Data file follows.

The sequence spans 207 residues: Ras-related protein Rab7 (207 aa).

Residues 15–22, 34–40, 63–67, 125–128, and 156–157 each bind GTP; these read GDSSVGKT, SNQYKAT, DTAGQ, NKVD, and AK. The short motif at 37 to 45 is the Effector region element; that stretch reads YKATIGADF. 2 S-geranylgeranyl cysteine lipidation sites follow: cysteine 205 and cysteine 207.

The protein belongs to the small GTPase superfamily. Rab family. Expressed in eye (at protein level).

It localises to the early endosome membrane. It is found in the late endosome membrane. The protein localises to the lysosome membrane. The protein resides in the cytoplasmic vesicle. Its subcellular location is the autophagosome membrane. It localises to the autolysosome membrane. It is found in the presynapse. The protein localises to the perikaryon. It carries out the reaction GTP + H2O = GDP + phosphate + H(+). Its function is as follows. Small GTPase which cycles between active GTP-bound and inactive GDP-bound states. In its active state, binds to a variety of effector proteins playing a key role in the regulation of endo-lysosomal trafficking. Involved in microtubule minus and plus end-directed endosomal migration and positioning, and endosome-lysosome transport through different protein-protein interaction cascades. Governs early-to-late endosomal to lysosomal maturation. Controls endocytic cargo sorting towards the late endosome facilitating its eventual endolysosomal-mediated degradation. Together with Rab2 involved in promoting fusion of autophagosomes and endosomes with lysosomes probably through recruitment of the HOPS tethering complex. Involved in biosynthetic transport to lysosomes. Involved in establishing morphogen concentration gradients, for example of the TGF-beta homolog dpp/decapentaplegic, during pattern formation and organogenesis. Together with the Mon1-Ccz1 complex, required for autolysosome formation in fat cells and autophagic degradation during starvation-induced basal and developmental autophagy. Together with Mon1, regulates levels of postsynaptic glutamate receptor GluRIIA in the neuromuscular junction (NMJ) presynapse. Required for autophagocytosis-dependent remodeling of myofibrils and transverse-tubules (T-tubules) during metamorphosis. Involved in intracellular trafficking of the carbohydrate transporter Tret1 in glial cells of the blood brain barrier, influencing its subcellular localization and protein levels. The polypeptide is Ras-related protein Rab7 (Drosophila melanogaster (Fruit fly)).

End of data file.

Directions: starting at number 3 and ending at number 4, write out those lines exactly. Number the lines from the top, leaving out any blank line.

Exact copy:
The protein belongs to the small GTPase superfamily. Rab family. Expressed in eye (at protein level).

It localises to the early endosome membrane. It is found in the late endosome membrane. The protein localises to the lysosome membrane. The protein resides in the cytoplasmic vesicle. Its subcellular location is the autophagosome membrane. It localises to the autolysosome membrane. It is found in the presynapse. The protein localises to the perikaryon. It carries out the reaction GTP + H2O = GDP + phosphate + H(+). Its function is as follows. Small GTPase which cycles between active GTP-bound and inactive GDP-bound states. In its active state, binds to a variety of effector proteins playing a key role in the regulation of endo-lysosomal trafficking. Involved in microtubule minus and plus end-directed endosomal migration and positioning, and endosome-lysosome transport through different protein-protein interaction cascades. Governs early-to-late endosomal to lysosomal maturation. Controls endocytic cargo sorting towards the late endosome facilitating its eventual endolysosomal-mediated degradation. Together with Rab2 involved in promoting fusion of autophagosomes and endosomes with lysosomes probably through recruitment of the HOPS tethering complex. Involved in biosynthetic transport to lysosomes. Involved in establishing morphogen concentration gradients, for example of the TGF-beta homolog dpp/decapentaplegic, during pattern formation and organogenesis. Together with the Mon1-Ccz1 complex, required for autolysosome formation in fat cells and autophagic degradation during starvation-induced basal and developmental autophagy. Together with Mon1, regulates levels of postsynaptic glutamate receptor GluRIIA in the neuromuscular junction (NMJ) presynapse. Required for autophagocytosis-dependent remodeling of myofibrils and transverse-tubules (T-tubules) during metamorphosis. Involved in intracellular trafficking of the carbohydrate transporter Tret1 in glial cells of the blood brain barrier, influencing its subcellular localization and protein levels. The polypeptide is Ras-related protein Rab7 (Drosophila melanogaster (Fruit fly)).